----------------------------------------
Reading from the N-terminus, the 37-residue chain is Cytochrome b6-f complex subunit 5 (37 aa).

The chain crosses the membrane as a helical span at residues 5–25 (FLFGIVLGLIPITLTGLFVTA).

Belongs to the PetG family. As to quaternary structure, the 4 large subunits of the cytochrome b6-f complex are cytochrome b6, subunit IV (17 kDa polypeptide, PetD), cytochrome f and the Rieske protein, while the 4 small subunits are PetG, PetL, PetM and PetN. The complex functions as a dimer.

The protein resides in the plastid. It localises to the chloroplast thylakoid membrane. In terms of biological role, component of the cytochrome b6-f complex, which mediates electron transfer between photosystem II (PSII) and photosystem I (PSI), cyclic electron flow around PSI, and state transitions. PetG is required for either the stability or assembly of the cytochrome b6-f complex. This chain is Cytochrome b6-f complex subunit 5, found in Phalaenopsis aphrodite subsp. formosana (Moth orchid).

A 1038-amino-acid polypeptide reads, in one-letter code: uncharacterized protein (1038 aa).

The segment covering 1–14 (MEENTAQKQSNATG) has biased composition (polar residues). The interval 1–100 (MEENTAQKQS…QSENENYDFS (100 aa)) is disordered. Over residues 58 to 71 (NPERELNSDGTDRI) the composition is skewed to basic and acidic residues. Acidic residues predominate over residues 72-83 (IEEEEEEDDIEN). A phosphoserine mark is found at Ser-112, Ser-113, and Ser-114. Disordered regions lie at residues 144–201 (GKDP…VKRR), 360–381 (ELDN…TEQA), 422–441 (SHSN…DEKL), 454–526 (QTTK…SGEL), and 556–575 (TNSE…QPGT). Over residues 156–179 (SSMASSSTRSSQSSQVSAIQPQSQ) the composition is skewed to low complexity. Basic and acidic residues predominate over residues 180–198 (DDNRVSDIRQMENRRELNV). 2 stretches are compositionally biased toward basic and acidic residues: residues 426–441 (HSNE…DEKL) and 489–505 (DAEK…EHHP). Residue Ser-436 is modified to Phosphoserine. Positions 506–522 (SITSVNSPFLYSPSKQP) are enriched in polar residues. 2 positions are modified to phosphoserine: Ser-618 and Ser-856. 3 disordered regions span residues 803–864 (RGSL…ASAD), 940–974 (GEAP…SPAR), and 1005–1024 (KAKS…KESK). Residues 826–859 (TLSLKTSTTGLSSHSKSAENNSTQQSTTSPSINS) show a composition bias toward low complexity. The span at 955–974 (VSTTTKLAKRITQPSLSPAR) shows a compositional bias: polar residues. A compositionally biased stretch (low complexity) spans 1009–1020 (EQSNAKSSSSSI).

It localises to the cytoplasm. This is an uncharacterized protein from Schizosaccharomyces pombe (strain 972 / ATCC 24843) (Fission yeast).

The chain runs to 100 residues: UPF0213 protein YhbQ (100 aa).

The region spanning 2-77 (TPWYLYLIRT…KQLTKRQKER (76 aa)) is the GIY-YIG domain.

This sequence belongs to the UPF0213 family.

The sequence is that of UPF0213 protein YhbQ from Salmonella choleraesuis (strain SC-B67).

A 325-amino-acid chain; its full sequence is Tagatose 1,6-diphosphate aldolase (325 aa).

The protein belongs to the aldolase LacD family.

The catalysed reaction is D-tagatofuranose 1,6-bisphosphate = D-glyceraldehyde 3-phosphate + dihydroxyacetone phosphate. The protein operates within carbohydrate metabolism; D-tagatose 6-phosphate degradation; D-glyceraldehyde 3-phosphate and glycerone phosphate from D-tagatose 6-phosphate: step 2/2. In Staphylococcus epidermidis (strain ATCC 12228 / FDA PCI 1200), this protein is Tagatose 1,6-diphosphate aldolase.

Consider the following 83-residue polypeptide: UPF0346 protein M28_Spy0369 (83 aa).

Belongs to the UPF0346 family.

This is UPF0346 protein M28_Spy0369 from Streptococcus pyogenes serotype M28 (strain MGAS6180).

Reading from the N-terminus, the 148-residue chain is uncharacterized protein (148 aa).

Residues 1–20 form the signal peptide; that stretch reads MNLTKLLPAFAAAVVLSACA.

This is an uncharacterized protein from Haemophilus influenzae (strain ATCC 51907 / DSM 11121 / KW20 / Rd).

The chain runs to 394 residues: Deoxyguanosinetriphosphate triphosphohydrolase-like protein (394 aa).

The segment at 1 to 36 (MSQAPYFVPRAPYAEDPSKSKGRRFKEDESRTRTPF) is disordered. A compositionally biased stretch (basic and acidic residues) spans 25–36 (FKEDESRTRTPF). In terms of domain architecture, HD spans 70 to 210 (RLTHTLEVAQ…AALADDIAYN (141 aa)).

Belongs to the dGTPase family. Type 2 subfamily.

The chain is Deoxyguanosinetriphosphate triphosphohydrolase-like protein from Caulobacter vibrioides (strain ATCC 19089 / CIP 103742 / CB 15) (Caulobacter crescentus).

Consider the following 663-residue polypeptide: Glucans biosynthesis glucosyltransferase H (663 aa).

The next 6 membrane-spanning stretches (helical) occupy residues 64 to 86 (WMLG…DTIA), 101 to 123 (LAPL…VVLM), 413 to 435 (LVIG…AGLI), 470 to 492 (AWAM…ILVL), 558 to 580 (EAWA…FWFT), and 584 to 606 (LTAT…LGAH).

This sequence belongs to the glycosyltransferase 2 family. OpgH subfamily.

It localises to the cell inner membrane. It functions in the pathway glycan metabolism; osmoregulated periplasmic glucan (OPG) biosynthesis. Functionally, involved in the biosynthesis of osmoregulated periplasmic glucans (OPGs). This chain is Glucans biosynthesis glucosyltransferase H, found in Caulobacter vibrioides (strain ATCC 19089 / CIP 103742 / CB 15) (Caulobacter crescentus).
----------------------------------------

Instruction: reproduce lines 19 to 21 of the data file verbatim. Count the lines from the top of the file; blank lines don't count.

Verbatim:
Residues 1–20 form the signal peptide; that stretch reads MNLTKLLPAFAAAVVLSACA.

This is an uncharacterized protein from Haemophilus influenzae (strain ATCC 51907 / DSM 11121 / KW20 / Rd).

The chain runs to 394 residues: Deoxyguanosinetriphosphate triphosphohydrolase-like protein (394 aa).